Object Type Naming Example Description
Variables variable,short_variable, this_is_a_long_variable To explain the type of data, you’ll be storing in the variable, use relevant word variables. Long variables should be separated by underscores(_), making them easier to read.
Classes Class, LongClassName When writing the class name in Python, you should utilize the upper-class alphabets for each word.
Methods Class_method(arg_a, arg_b), this_is_a_long_class_method() A method is defined within a class to get or set particular class attributes. When writing method code, it’s best to use all lowercase letters and an underscore to separate the words. Additionally, your method may accept arguments, which you can name using underscores as word separators in the same way method names are named.
Protected Methods _protected_method(self,...) In Python, protected methods are utilized within class objects. These methods are written with an underscore in front of the method name.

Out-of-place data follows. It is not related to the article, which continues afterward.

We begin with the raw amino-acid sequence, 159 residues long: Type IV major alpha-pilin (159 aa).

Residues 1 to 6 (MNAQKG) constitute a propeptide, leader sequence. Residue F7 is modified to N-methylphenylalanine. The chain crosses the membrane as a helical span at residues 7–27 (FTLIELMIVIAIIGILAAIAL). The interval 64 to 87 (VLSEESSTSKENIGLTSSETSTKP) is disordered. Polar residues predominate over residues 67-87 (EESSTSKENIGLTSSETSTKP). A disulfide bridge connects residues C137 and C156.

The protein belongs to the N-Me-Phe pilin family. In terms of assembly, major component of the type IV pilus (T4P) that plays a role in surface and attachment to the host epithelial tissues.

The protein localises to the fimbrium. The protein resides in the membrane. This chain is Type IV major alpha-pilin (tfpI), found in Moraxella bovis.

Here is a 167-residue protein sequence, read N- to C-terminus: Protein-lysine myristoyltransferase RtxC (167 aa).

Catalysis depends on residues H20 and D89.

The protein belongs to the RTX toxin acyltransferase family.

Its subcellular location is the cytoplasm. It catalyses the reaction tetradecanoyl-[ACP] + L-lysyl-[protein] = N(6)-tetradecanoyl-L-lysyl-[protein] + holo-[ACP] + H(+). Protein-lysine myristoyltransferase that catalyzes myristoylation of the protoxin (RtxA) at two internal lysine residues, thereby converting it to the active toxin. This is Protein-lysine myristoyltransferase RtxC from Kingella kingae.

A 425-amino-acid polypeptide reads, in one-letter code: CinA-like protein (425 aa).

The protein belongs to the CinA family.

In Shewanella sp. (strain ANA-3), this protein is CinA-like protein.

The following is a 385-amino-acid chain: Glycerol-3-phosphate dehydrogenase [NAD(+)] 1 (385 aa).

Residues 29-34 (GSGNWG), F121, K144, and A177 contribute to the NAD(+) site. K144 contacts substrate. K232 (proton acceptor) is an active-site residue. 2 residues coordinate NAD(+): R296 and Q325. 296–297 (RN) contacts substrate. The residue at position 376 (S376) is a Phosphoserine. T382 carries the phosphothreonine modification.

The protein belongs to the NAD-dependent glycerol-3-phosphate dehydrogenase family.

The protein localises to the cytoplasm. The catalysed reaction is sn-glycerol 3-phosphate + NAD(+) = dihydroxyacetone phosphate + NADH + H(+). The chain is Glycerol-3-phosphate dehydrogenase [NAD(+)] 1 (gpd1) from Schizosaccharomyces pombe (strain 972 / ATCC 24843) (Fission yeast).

Private Methods __ptivate_method(self,...) In Python, private methods are utilized within class objects. These methods have a double underscore in front of the method name.
Functions function(), short_function() A function is a type of function that isn’t linked to a class. For functions and methods, you can use the same naming scheme. Underscores can be used to divide the two.
Constants Constant, THIS_IS_LONG_CONSTANT Constants are values in Python that remain the same throughout the execution flow and are only assigned once during setup. You should use uppercase letters and underscores to separate constants when naming them. You can generate long or short constant names depending on the function of the constant utilized in the context.